First, I awaken to the news that David Brion Davis, the great historian of slavery, has died. He became an important voice in twentieth-century scholarship in situating U.S. racial slavery in the global history of slavery and then conceptualizing the challenge that its existence presented to a society that claimed to be based on equality. If you've read a book about slavery written in the past thirty years, it was influenced by him. One of my first college classes in history was with one of his former students, Steven Mintz.
Then came the news that Notre Dame, which has suffered centuries of warfare, revolutions, Nazis, and city planning, has fallen to that bane of history: fire. This is relevant only in that I passed it every single day at the Douglass conference in Paris last October (where I let my gremlins be my muses) and that its loss seems emblematic of so many other losses to world culture, to history, to our ability to write history, and to its value.
Although he did not have a copy of The Hunchback of Notre Dame in his library, preferring instead Les Miserables for his Hugo, Douglass did actually see Notre Dame himself when he travelled to France in 1886-87. You can read a bit more about his journeys in Paris at the Frederick Douglass in the City of Lights: Walking Tour or in part one of his 1887 speech "My Foreign Travels." (That section of his and Helen's travel diaries are blank. They were neither in the habit of keeping journals.) He merely said, "...after exploring the aisle and crypts of Notre Dame and more old churches than I have time to mention and which speak to us of the dead past, I turn to the living present..." and described the French courts and government, all part of performing the American tourist comparing the decrepit Old World institutions to the vigorous New World's while also critiquing the hypocrisy of that vigorous New. Later, he described a boat trip -- similar to one that I took in 2012 -- that took passengers "down by solemn old Notre Dame, with her grim old walls and lofty towers, down by the Ille Saint Louis, the home of poet Theodore Tilton" whom he visited while in Paris.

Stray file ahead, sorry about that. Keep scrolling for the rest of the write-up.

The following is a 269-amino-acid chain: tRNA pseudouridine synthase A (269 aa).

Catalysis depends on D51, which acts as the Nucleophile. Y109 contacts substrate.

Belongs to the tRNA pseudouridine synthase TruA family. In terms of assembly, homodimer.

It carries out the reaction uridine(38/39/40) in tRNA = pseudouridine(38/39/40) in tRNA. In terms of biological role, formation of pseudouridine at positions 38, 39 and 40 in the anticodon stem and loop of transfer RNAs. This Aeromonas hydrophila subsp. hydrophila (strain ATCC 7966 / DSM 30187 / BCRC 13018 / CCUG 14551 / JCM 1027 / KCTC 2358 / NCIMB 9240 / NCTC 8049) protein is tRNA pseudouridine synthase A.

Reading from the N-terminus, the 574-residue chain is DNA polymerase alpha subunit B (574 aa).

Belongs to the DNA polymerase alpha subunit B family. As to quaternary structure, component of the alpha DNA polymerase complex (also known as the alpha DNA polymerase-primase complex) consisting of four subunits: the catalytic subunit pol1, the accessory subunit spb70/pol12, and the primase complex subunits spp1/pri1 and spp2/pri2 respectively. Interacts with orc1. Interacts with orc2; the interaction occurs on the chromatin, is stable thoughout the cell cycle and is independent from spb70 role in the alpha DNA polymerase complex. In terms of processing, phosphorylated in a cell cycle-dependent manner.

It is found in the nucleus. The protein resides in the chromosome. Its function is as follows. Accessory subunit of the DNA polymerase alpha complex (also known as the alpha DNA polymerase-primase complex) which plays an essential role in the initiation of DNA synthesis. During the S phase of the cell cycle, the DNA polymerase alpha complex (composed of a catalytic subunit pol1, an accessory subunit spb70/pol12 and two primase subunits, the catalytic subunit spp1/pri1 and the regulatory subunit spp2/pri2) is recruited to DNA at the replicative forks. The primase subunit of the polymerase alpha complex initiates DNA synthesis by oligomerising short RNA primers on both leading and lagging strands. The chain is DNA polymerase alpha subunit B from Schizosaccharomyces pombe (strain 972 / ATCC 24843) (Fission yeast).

The Baedeker guide that he and Helen brought with them described the Notre Dame that he saw. The cathedral that he saw had only been restored in 1845 after being left to decay during the Revolution. Although used as a military encampment by the communards a decade an a half before his visit, the fire they set on their retreat had caused minimal damage. All of this according to the guide, of course. Still, the Douglasses, too, could have gone up the two front towers for the view of the city while petting the grotesques that protected the cathedral. They, too, would have seen the statue of Charlemagne in the Place. Then, behind, they could have visited the Morgue, where the unidentified body of Ottilie Assing had been discovered on display after her suicide three years earlier. The memorial to the Jewish deportees during the Occupation now sits on that spot.
Finally, good news: David Blight's biography of Douglass, Prophet of Freedom, racked up another award and won the Pulitzer Prize. This could not happen to a more generous and deserving scholar. The committee consisted of some fine historians whose own research and prose make me turn into Wayne and Garth: Annette Gordon-Reed, Tiya Miles, and Marcus Rediker. (Marcus Rediker, incidentally, trained my husband in the trade.) That's two African American women and a Marxist, for those keeping score, one who has written about a Founding Father, one who has written about borderlands, and one who has written about the sea. Oddly enough, I think Douglass fits into all of those categories in one way or another. Their good opinion and judgement is well worth having. I'm very happy for David (and Douglass) and hope he is happy for himself!
So, we shall save the videos of last week's talks for another time.